Can I father a child being HIV positive?
Q: I a seaman by profession. Just 5 months back, I was tested HIV positive. I did the ELISA tests in my hometown & repeated that along with the western blot test in Mumbai. All came positive. Anyway, the confusion is as follows: 1) The 1st test was done 5 months back. Also did the CD4/CD8 counts, came 473 & 1215 respectively. Was then advised by my doc not to start with ARV therapy. 2) Again last month, I did the tests again. I got the CD4/CD8 count as 231/1115. I also did the viral load test at the same time, which however showed that the virus was less than the detectable limit. ARV therapy started after I got this CD4 count result. 3) My doctor then asked me to repeat the CD4 count as he was advised by mumbai doctors that the CD4 and viral load results don't tally of the above. So we did it again in another laboratory. This time the CD4 count came 661. Western blot also came + (only HIV 1). Whats going on? Can we trust all the labs? I had started taking the ARV therapy (EFFAVIR & DUOVIR of Cipla pharma) when I got the second result of CD4 last month). But had to stop it within 5 days as had side effects of nausea,loss of sleep, depression. Also, since CD4 count showed 661, doctor advised to stop the therapy. The only symptom I have at present is penile warts which came 5 months back. Then when I started the ARV therapy last month, they vanished within 15 days. Now, that I have stopped the therapy, they have come back again. My wife had done the HIV tests (only ELISA) twice. Once in may and now last month. Both luckily came negative. The main question which I need to ask you: Can we have kids with being HIV positive???? I have heard about artificial insemination? Is it possible with HIV positive patients?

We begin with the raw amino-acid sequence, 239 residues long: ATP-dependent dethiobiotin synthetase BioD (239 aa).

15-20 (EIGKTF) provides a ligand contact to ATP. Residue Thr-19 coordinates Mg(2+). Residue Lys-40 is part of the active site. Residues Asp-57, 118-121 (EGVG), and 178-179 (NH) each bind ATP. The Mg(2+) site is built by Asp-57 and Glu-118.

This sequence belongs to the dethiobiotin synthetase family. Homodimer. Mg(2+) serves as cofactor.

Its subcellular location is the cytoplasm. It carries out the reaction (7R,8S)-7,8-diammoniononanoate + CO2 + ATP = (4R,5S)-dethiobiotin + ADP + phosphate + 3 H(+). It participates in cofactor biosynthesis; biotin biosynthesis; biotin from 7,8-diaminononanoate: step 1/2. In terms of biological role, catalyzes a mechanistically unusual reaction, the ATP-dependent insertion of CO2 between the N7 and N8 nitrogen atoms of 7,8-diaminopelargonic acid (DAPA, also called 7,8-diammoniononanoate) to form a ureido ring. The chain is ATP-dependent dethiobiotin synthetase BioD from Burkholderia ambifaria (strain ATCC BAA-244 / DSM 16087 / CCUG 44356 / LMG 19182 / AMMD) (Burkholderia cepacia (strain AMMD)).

A:There is no doubt that you are HIV positive and it appears that your wife is HIV negative. Are you using protection for sex with your wife? If the two of you want to have a baby you should be aware of the consequences. As you will have unprotected sex, there is a chance that your wife will get infected with HIV. The usual HIV test does not become positive for several weeks, upto 3 months, after infection. To get an earlier diagnosis you may have to depend on a PCR test. Without treatment the child born to a HIV infected women has a one in three chance of being infected. However with proper treatment this chance of infection can be very much reduced. The drugs should be taken as advised by the treating doctor. A careful delivery by caesarian section also reduces the chance of infection. The baby must not be breastfed if you can afford artificial feeds. Please keep in mind that you and your wife have to consider the possibility that she may get infected in the process of trying to conceive. You also asked about artificial insemination. If your semen is used, the chance of infection exists. Of course if semen from another donor is used there is no chance of infection. You have to discuss this issue with your wife. I have read of artificial insemination with washed spermatozoa to reduce the risk of infection. This possibility may be discussed by both of you with a specialist in artificial insemination. As regards your test results. Generally we do not advise starting ARV until the CD4 count gets below 200 or if other specific indications are present. I can not comment on the viral load / CD4 discrepancy and you may ask your treating physician for comments. After ARV however you can expect the CD4 count to increase and the viral load to fall. That is not an indication for stopping treatment as the purpose of taking ARV is to improve the immune function and to reduce the viral load.